Time Course Characterization of Serum Cardiac Troponins, Heart Fatty Acid–Binding Protein, and Morphologic Findings With Isoproterenol-Induced Myocardial Injury in the Rat

  • Publication Date :
  • Publication Type : Journal Article
  • Author(s) : Clements P, Brady S, York M, Berridge B, Mikaelian I, Nicklaus R, Gandhi M, Roman I, Stamp C, Davies D, McGill P
  • Journal Name : Toxicologic Pathology

Toxicologic Pathology. 2010;38(5):703-714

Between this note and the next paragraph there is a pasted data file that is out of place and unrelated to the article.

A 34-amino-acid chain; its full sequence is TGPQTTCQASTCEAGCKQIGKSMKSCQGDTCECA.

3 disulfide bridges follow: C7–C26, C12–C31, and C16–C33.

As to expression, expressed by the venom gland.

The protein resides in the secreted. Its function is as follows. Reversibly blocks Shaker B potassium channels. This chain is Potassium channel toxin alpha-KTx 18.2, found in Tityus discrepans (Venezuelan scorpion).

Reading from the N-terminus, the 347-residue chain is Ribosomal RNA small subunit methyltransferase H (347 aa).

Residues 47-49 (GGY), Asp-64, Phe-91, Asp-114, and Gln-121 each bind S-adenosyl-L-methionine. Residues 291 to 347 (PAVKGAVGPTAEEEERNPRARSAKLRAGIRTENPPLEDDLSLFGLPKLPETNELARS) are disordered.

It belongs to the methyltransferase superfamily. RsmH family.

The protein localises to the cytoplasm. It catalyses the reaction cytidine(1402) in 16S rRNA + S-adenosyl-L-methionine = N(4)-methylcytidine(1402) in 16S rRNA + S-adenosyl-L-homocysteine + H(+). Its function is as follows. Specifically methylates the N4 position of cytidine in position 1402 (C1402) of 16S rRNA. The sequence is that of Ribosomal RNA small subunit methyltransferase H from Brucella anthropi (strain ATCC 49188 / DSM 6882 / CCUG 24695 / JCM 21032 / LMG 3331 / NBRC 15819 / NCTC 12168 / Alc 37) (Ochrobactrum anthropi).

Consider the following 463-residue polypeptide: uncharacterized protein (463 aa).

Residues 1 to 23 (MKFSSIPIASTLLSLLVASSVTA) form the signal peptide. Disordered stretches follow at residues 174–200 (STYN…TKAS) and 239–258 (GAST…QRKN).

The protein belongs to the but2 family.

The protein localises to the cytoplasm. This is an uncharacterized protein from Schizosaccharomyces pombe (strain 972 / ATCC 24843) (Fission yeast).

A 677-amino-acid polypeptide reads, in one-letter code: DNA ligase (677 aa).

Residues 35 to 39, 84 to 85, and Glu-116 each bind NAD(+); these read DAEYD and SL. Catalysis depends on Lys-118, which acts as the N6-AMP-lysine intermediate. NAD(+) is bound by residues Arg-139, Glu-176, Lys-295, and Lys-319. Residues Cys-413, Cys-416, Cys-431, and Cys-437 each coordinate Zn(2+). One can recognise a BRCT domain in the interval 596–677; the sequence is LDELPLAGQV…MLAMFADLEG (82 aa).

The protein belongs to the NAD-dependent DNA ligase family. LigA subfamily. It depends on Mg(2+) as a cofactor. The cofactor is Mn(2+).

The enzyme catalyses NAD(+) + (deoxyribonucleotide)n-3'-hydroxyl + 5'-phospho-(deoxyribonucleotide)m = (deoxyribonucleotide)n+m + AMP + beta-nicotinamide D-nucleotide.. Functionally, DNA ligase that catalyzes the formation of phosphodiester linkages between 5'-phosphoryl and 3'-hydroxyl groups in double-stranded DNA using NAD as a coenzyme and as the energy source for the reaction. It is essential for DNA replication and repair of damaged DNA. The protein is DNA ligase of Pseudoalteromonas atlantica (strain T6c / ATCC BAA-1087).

Abstract: We investigated the kinetics of circulating biomarker elevation, specifically correlated with morphology in acute myocardial injury. Male Hanover Wistar rats underwent biomarker and morphologic cardiac evaluation at 0.5 to seventy-two hours after a single subcutaneous isoproterenol administration (100 or 4000 µg/kg). Dose-dependent elevations of serum cardiac troponins I and T (cTnI, cTnT), and heart fatty acid–binding protein (H-FABP) occurred from 0.5 hour, peaked at two to three hours, and declined to baseline by twelve hours (H-FABP) or forty-eight to seventy-two hours (Serum cTns). They were more sensitive in detecting cardiomyocyte damage than other serum biomarkers. The Access 2 platform, an automated chemiluminescence analyzer (Beckman Coulter), showed the greatest cTnI fold-changes and low range sensitivity. Myocardial injury was detected morphologically from 0.5 hour, correlating well with loss of cTnI immunoreactivity and serum biomarker elevation at early time points. Ultrastructurally, there was no evidence of cardiomyocyte death at 0.5 hour. After three hours, a clear temporal disconnect occurred: lesion scores increased with declining cTnI, cTnT, and H-FABP values. Serum cTns are sensitive and specific markers for detecting acute/active cardiomyocyte injury in this rat model. Heart fatty acid–binding protein is a good early marker but is less sensitive and nonspecific. Release of these biomarkers begins early in myocardial injury, prior to necrosis. Assessment of cTn merits increased consideration for routine screening of acute/ongoing cardiomyocyte injury in rat toxicity studies.

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